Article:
At present Tom Wintringham is an historical footnote in several standard histories of Britain covering the first half of the last century.   My aim is to elevate him to the main text as a unique English revolutionary, perhaps the last.   His papers, now available for study in the Liddell Hart Centre for Military Archives, show that his place in history is merited for four reasons:

1) He was the only significant Marxist military expert of his time.    His books and pamphlets defined a Marxist way to revolution adapted to the reality of Britain and the world in the 1920s, 30s and 40s.   In 1926 he was one of the Communist planners of the General Strike, the last time a revolution was feasible in Britain, for which he served a prison sentence for "sedition".   (He had joined the C.P.G.B. in 1923, one of its few bourgeois recruits at that time, and remained in the Party until 1938).   In the 1930s he argued in his books The Coming World War and Mutiny that an essential war against fascism should lead to a revolution in Britain because Britain was becoming a fascist state.   He argued that in any modern war the anti-Fascists, that is the Communist-led skilled working class of civilians in munitions factories and soldiers and sailors in action, held revolutionary power in their hands.   In the 1940s he turned his attention to guerrilla war against the occupying Nazis in Europe and Japanese in the Far East.   He saw guerrilla war as a "people's war" for freedom and socialism and in the short term history proved him right.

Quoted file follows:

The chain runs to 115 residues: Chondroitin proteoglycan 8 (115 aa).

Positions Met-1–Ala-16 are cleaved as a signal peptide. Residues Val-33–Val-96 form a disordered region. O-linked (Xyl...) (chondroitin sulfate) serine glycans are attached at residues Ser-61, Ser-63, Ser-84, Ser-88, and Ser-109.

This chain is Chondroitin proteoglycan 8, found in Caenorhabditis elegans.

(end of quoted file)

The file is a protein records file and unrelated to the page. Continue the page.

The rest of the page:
2) He was one of the pioneers of the International Brigades that fought for the Republic in the Spanish Civil War between 1936-1938.    Arguably, though it is not possible to prove, the actual idea for an "international legion" came from Wintringham.   He was the first commander of the British Battalion in conflict, at the bloody Battle of Jarama in February 1937.   Here in the first two days fighting the British lost 150 men, one third of their fatalities in the entire war.   Wintringham was wounded at Jarama but survived this and also near fatal typhoid to return to the Battalion in the summer of 1937.   Once again he was wounded and this time repatriated.   His autobiographical account English Captain is considered one of the few classics of the war written in English.   His war poetry too was published.